The ‘Days’ of the Jackal

Frederick Forsyth’s ‘novel’ career in international intrigue…writes Vikas Datta for top Brtish-Asian newspaper Asian Lite

the-day-of-the-jackalIf you want to know how to attempt the assassination of a statesman, track a Nazi war criminal, organise a coup in Africa (or avert one in Russia), get a false passport, blow up a safe or assemble a bomb (conventional or nuclear), then this author will be to your taste. But Frederick Forsyth isn’t the writer of a terrorist training manual but of thrillers whose suspense-laden plots seem ripped from the headlines but had an uncanny resonance in the real world.

Forsyth’s intricate and detailed plots, meticulously researched background and taut writing – ensured all his 13 novels were best-sellers – and always in print. His first three (and fifth) also became successful films (with the plots intact) – a record only bettered by Ian Fleming (though the James Bond films hardly reflect the books) or J.K. Rowling’s Harry Potter.

Forsyth (1938-) had a colourful life. The youngest Royal Air Force pilot at 19, he then switched to journalism – working for newswire Reuters in Paris and then with the BBC. Sent to report on the Nigerian civil war (the Biafra conflict) in 1967, he protested the decision to pull him out after a few months, quit and went back to cover it freelance.

A book followed but didn’t do well. He then wrote his first fiction work – using experiences of his Paris stint – in a little over a month in early 1970. “The Day of the Jackal”, however, did not interest publishers who contended that a plot based on assassinating De Gaulle did not possess any suspense as he was still alive. Only after the French leader’s death – of natural causes – in November 1970 did a publisher take it. Coming out in mid-1971, it was a runaway hit and went on to be translated into over 30 languages including Hebrew, Chinese and Thai.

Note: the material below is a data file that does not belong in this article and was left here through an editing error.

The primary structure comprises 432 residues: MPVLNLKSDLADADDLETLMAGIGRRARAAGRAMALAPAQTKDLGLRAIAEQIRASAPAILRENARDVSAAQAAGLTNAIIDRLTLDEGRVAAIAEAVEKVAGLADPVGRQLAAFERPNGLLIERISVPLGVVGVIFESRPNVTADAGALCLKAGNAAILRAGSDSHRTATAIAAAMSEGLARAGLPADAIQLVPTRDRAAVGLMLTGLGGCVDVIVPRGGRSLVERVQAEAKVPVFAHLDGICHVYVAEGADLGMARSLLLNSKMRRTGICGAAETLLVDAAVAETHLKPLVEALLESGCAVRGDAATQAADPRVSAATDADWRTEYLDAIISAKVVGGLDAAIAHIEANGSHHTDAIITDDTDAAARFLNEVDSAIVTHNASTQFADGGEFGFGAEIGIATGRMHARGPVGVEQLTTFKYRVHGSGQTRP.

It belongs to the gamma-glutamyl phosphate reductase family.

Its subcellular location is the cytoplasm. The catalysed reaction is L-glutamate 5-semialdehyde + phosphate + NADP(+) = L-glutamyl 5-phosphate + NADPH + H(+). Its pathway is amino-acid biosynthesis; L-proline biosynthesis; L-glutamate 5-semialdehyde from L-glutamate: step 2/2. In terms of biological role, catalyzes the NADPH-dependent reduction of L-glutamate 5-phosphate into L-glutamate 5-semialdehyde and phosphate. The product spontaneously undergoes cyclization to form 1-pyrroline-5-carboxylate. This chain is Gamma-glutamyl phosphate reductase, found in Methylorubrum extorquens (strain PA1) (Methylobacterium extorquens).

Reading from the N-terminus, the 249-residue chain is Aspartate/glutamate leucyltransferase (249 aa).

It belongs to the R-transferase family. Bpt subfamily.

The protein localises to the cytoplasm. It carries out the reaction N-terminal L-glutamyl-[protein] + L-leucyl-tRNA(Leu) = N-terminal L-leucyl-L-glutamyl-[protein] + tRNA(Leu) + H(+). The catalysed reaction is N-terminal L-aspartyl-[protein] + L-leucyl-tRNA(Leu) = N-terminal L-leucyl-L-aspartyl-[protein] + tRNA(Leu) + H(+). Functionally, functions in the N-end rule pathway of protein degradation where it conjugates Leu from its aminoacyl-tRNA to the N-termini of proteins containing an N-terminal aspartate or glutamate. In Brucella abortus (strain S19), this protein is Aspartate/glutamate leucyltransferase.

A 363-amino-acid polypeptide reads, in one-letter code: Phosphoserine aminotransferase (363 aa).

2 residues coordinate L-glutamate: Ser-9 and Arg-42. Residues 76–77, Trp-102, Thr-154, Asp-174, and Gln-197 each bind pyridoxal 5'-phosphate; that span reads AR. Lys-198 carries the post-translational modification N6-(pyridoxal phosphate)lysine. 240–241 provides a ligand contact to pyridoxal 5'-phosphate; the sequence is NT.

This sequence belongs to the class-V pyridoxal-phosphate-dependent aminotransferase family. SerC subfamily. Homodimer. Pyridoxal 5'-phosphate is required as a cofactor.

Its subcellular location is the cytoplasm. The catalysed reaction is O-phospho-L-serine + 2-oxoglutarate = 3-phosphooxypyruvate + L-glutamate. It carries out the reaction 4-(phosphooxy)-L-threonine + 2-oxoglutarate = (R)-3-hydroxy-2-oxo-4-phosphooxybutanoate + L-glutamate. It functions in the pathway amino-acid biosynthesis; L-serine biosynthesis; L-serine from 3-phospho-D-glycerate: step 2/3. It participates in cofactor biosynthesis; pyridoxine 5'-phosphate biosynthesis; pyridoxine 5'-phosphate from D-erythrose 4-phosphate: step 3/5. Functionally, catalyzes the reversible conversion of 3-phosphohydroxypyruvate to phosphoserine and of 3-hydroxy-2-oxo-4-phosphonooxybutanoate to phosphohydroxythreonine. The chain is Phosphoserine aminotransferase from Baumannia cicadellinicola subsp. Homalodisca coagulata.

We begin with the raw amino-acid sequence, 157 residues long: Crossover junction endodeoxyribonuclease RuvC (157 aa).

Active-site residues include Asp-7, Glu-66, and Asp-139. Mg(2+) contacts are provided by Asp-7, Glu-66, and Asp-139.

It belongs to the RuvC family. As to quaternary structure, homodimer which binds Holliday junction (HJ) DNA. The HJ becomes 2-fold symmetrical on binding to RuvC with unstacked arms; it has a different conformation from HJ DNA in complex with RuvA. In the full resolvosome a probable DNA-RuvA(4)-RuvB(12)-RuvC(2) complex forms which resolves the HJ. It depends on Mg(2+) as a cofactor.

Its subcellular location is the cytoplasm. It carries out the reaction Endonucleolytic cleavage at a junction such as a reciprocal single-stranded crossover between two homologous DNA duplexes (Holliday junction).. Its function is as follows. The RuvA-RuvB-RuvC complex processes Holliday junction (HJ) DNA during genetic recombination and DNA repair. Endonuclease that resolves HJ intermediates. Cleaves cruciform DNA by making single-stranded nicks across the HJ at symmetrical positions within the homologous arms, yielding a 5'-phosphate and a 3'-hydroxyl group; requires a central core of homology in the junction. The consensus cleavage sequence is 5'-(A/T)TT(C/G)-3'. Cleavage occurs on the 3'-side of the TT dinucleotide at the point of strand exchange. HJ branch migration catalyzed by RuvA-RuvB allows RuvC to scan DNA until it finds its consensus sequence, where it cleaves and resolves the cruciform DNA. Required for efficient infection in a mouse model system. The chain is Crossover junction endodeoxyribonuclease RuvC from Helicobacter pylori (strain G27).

Taking off from the 1962 assassination attempt, the battle of wits (and more) between the assassin and the security apparatus – with a twist at the end (or even earlier in subsequent works) became Forsyth’s style.

The book achieved a strange notoriety – devoted admirers included two assassins (that of Israeli Premier Yitzhak Rabin in 1995, and the one unsuccessful in targeting US President George Bush and his Georgian counterpart Mikheil Sakaashvilli in 2005), as well as giving a nickname to the world’s most notorious terrorist before Osama bin Laden – Carlos the Jackal, based on an erroneous report that he had a copy of it.

Familiar for those who have used a Holocaust survivor’s anguished last testament in school elocution competitions, “The Odessa File” (1972) again used a real-life incident – President Kennedy’s assassination – to start the tale of international intrigue and retribution, meshing the Holocaust, elusive Nazi war criminals (and growing disinterest in their pursuit), and an arms race in the Middle East. A consequence was focus on the book’s real-life villain, SS officer Eduard Roschmann, then living in Argentina, making him flee to remote Paraguay following extradition requests.

On a tycoon’s attempt to suborn an African nation (Equatorial Guinea in all but name) where a valuable mineral is found (a plot still relevant in our time), “The Dogs of War” (1974) drew from Forsyth’s own experiences of mercenaries in Biafra. Coincidentally, in 1973, Spanish authorities had arrested several people allegedly planning a coup in Guinea, while one actually occurred there in 1979 and another attempt – the preparations mirroring Forsyth’s – in 2004.

“The Devil’s Alternative” (1979) deals with moral choices before the world’s most powerful leaders in a crisis (and the subplot of Ukrainian patriots’ antipathy to Russians seems unusually familiar in this era), while “The Fourth Protocol” (1984) features one of the earliest instances of state-backed nuclear terrorism (though by a renegade faction).

“The Negotiator” (1989) was based on a conspiracy to sabotage an arms treaty between the superpowers (and has Mikhail Gorbachov in an impressive role), while “The Deceiver” (1991), about attempts to push out an unconventional intelligence operative, is an epitaph to the Cold War.

Then came “The Fist of God” (1994) on Saddam Hussein’s weapon programme, “Icon” (1996) set in Russia of 1999, “The Avenger” (2003), where a private manhunt for Serb war criminal upsets a mission to capture Bin Laden as the story ends September 10, 2001, “The Afghan” (2006) and “The Kill List” (2013) on terror plots against the West, and “The Cobra” (2010) on drug-running. But these six – for me at least – pale before the first seven, possibly due to a gloomier tone, or the issues suffering over-exposure.

But Forsyth is not done yet – expected this October is his autobiography “The Outsider: My Life in Intrigue”. Trust the master storyteller to save the best for the last!